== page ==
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Tropical Storm Isaias showcases the need for FEMA BRIC funding

Aug 31, 2020
4 MIN. READ
The storm serves as a reminder that our power grid is vulnerable—and too critical for one entity to manage alone. Here’s how FEMA BRIC funding can inspire public-private partnerships.

Early this month, Tropical Storm Isaias left a destructive path along the eastern seaboard. The power grid took a major hit across multiple states, leaving millions of customers without power for days and threatening critical infrastructure. Because of the devastation and disruption, communities are raising concerns and requesting investigations into the response and recovery of the utility industry. The alarm bells are warranted, as the longer critical infrastructures are compromised, the higher the costs of recovery escalate and the greater the disruption to the economy and lives of utility customers.

While utilities have a major role to play in building resilience in a rapidly changing climate, they cannot do it alone. Providing and distributing power is just part of the equation. Access to disaster sites, ability to manage local conditions, and resiliency of both power grid and local infrastructures all play a role and are not controlled by a single entity. Given the high stakes involved in protecting our critical infrastructure and building community resilience, how can utilities and state and local governments work together on pre-disaster hazard mitigation initiatives?

FEMA has a new funding program that’s tailor-made for communities that want to strengthen their critical infrastructure in advance of the next Isaias-level storm.

FEMA BRIC can help state and local governments address power grid vulnerabilities

As one tool in the funding toolkit to address critical infrastructure vulnerabilities, FEMA’s new Building Resilient Infrastructure and Communities (BRIC) Program makes federal funding available to states, U.S. territories, Indian tribal governments, and local communities for pre-disaster mitigation activities. For FY 2020, FEMA has prioritized the program to incentivize:

  • public infrastructure projects that mitigate risk to one or more community lifelines.
  • projects that incorporate nature-based solutions.
  • the adoption and enforcement of the latest published editions of building codes.
As a Community Lifeline, the energy system powers homes and businesses and sustains other critical infrastructure such as transportation, water, waste, and the built environment. A project designed to strengthen the power grid would be an ideal candidate for FEMA BRIC funding.
Hurricane Isaias destabilizes the Energy Lifeline, interrupting other Community Lifelines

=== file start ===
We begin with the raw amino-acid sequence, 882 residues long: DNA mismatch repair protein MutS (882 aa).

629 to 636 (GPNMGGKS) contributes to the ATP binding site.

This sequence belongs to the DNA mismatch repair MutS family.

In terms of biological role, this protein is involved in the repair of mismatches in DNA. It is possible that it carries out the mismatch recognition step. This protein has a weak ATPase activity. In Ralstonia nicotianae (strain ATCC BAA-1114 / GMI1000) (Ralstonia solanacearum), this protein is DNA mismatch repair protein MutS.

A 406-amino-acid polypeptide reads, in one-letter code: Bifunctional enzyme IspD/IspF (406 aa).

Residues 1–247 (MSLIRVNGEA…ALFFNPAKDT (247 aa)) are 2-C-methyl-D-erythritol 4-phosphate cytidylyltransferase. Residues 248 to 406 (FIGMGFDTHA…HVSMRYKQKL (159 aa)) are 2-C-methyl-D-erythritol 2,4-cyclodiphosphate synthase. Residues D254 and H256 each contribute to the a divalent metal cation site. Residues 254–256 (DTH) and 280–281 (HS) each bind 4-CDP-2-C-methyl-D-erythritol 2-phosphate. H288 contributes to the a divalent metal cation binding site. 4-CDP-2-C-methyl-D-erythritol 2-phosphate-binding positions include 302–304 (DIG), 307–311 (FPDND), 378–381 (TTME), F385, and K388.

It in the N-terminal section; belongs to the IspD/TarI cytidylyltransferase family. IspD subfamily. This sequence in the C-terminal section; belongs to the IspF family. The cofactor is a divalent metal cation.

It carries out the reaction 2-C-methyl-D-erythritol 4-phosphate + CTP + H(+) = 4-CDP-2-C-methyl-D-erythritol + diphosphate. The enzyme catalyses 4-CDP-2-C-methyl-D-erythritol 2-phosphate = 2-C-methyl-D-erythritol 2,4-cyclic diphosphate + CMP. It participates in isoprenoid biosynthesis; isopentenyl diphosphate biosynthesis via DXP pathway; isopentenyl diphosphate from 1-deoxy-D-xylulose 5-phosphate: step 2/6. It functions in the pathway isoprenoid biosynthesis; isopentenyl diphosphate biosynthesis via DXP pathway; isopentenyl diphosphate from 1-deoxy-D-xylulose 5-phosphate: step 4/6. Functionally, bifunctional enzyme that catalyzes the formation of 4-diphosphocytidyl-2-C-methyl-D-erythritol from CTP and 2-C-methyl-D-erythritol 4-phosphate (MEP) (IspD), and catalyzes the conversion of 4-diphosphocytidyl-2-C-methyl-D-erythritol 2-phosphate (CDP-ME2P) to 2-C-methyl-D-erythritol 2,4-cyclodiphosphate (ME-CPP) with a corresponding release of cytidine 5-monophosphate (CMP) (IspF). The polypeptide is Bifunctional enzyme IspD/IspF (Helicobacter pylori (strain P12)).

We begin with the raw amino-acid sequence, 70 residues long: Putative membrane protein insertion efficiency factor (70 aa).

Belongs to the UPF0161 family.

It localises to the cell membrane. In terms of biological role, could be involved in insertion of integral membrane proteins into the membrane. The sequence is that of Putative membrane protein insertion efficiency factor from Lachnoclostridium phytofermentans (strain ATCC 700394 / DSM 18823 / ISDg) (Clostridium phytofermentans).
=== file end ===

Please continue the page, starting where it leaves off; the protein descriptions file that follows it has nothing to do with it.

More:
But the investment required to build a more resilient power grid is considerable. That’s why a public-private partnership is recommended—this way, not all the funding is coming from the government or the utility rate base, but instead is pulled together through a variety of public and private sources to increase the benefits of the solution and provide an even greater return on investment for the public. A major benefit to a public-private partnership that includes FEMA BRIC funding—especially as we reflect on the damage caused by Tropical Storm Isaias and prepare for the extreme weather ahead—is that it allows communities to achieve true resilience sooner than they would be able to if they were relying solely on the utility rate base to afford it. Rates that don’t have to rise to address resilience measures but instead are supported by federal funding build resilience and hold down the long-term costs of generation and distribution. Also, projects that are funded through these combined efforts have greater long-term resilience to future disasters—which reduces administrative burdens, economic challenges, and higher taxes to pay for reconstruction. A true win-win with a positive return on investment.

Crafting a FEMA BRIC application that shows co-investment

The rise in extreme weather has shown the need to think big when it comes to infrastructure resilience. FEMA BRIC is designed to support ambitious projects that protect Community Lifelines—but first you need to create a compelling project application and get it accepted.

While privately-owned utilities are not eligible to directly apply for FEMA BRIC funding, they can work with their local governments in partnership to submit applications for this competitive grant program. FEMA provides a scoring points incentive for applications that feature this kind of collaboration and co-investment. With ICF’s expertise in FEMA and other federal programs such as CBDG-Mitigation, we can assist utilities and work with local communities to build partnerships to achieve the objectives set forth by FEMA’s BRIC Program. We can help develop strong mitigation and resilience opportunities for the utility industry that will support the Community Lifelines in future events.

When utility stakeholders work collaboratively with state and local governments to create applications that show co-investment, the result is well worth the effort. What Isaias has shown is that if it’s only left to one entity to solve the problem, it won’t get done. Working together, state and local governments and utilities can take advantage of FEMA BRIC to protect their Community Lifelines and build a more resilient future.

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